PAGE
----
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Black Voices

Getting Back to Our Roots

"With hair that defies gravity, Black hair has a story to tell if you just listen closely." Photo by Ellinor Rundhovde

How the roots of our heritage start with a strand of hair.

By Bethany Whittaker

Black hair is politicized. Black hair is a statement of truth. Black hair is the crown on which we create and uplift our glory.

From African tribal styles to braids, afros, curls, and dreads. With hair that defies gravity, Black hair has a story to tell if you just listen closely.

Tusk Black Voices traces the strands of three Black hairstyles through the roots of our history.


Not only are braids a great protective style for our hair, but it tells a story with each strand and design. It all started in Africa where the oldest image of braiding can be found along the Nile River by an ancient burial site known as Saqqara.

For many years, braids represented the tribe from which we belonged. Warriors and kings were known to have more intricate braiding, while those of lower status kept it simple. It’s easy to see just how influential they are because now we’re reinventing those same braiding styles to exhibit our beauty, essence, and creativity.

Box braids, goddess braids, knotless braids, and cornrows are some of the few styles that haveoriginated long ago that we still see today.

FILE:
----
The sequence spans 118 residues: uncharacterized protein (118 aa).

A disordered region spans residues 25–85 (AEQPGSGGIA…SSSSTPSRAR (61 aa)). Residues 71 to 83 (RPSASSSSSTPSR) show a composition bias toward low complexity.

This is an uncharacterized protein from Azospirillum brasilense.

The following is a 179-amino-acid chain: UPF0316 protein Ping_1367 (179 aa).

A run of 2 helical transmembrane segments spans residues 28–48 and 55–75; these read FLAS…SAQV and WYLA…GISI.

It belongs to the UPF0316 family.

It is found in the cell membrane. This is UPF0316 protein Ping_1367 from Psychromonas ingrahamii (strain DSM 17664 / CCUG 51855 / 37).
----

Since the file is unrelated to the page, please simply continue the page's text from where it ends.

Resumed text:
Dreadlocks are referred to as dreads, locks, or locs. They form by not touching it at all, which then knots onto itself into dreads. In the Himba tribe of Namibia, dreadlocks are known to exhibit one’s age, wisdom, and marital status. 

Dreads today are a representation of Black people soaking in every inch of their melanin.

In order for the dreads to grow and flourish, they can’t be cut nor brushed at all. This connection to locs creates a bond between Black folks and our crown as they are a symbol of experiences that we grow through.


Nigerian women call them geles. Ghanaian women call them dukus. And in African/Black culture, headwraps are the epitome of taking your circumstances and turning it on its head as they were once used to demean and defeminize Black women. 

Headwraps turned into the symbol for saying “fuck oppression” as they became a mark of rebellion. So now, headwraps are worn in celebration as a unique and fun twist on our hair to what was once seen as a symbol of insignificance.

As we embrace our natural hair, the headwrap has become a savior for those “I just don’t feel like it” days where we say “fuck it,” wrap it up, and go about our way. In turn, it creates a feeling of wholeness and connection to our roots and community.

Black hair is more than style, it is the sheer ancestry that we carry atop our heads every day of our lives. The crown that makes us royal and a symbol of celebrating and loving who we are.


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